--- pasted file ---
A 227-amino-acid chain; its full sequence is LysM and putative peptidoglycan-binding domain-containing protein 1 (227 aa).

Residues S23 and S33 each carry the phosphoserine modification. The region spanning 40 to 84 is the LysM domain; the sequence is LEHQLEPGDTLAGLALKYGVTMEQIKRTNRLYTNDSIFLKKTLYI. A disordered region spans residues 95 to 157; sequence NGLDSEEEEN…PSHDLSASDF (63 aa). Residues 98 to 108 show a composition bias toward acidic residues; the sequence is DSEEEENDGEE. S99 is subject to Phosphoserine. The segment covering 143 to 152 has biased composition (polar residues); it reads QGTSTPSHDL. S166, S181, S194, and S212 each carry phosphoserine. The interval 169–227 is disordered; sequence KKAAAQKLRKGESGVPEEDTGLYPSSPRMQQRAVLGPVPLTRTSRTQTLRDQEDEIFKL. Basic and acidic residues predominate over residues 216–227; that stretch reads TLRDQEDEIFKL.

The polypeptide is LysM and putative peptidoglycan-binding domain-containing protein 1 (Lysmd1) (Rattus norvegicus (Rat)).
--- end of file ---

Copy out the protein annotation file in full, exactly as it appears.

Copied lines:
A 227-amino-acid chain; its full sequence is LysM and putative peptidoglycan-binding domain-containing protein 1 (227 aa).

Residues S23 and S33 each carry the phosphoserine modification. The region spanning 40 to 84 is the LysM domain; the sequence is LEHQLEPGDTLAGLALKYGVTMEQIKRTNRLYTNDSIFLKKTLYI. A disordered region spans residues 95 to 157; sequence NGLDSEEEEN…PSHDLSASDF (63 aa). Residues 98 to 108 show a composition bias toward acidic residues; the sequence is DSEEEENDGEE. S99 is subject to Phosphoserine. The segment covering 143 to 152 has biased composition (polar residues); it reads QGTSTPSHDL. S166, S181, S194, and S212 each carry phosphoserine. The interval 169–227 is disordered; sequence KKAAAQKLRKGESGVPEEDTGLYPSSPRMQQRAVLGPVPLTRTSRTQTLRDQEDEIFKL. Basic and acidic residues predominate over residues 216–227; that stretch reads TLRDQEDEIFKL.

The polypeptide is LysM and putative peptidoglycan-binding domain-containing protein 1 (Lysmd1) (Rattus norvegicus (Rat)).